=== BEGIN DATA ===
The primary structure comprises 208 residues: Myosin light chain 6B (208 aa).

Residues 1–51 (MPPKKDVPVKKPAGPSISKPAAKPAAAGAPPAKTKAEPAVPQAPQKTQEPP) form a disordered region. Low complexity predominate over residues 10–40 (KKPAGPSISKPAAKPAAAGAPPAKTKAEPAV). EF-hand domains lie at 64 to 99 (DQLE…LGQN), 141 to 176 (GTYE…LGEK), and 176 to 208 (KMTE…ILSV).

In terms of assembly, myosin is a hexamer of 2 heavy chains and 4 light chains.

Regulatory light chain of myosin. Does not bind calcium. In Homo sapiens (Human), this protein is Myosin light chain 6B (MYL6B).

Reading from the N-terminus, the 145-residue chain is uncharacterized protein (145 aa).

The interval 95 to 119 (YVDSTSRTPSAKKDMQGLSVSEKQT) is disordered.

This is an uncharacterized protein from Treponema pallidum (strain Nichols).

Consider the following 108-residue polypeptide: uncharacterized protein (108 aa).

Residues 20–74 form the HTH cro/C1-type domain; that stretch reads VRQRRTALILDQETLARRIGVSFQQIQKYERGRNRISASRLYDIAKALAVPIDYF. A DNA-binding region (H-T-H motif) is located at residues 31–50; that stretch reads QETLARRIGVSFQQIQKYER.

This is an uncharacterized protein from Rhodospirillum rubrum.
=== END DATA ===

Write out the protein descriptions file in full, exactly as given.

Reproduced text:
The primary structure comprises 208 residues: Myosin light chain 6B (208 aa).

Residues 1–51 (MPPKKDVPVKKPAGPSISKPAAKPAAAGAPPAKTKAEPAVPQAPQKTQEPP) form a disordered region. Low complexity predominate over residues 10–40 (KKPAGPSISKPAAKPAAAGAPPAKTKAEPAV). EF-hand domains lie at 64 to 99 (DQLE…LGQN), 141 to 176 (GTYE…LGEK), and 176 to 208 (KMTE…ILSV).

In terms of assembly, myosin is a hexamer of 2 heavy chains and 4 light chains.

Regulatory light chain of myosin. Does not bind calcium. In Homo sapiens (Human), this protein is Myosin light chain 6B (MYL6B).

Reading from the N-terminus, the 145-residue chain is uncharacterized protein (145 aa).

The interval 95 to 119 (YVDSTSRTPSAKKDMQGLSVSEKQT) is disordered.

This is an uncharacterized protein from Treponema pallidum (strain Nichols).

Consider the following 108-residue polypeptide: uncharacterized protein (108 aa).

Residues 20–74 form the HTH cro/C1-type domain; that stretch reads VRQRRTALILDQETLARRIGVSFQQIQKYERGRNRISASRLYDIAKALAVPIDYF. A DNA-binding region (H-T-H motif) is located at residues 31–50; that stretch reads QETLARRIGVSFQQIQKYER.

This is an uncharacterized protein from Rhodospirillum rubrum.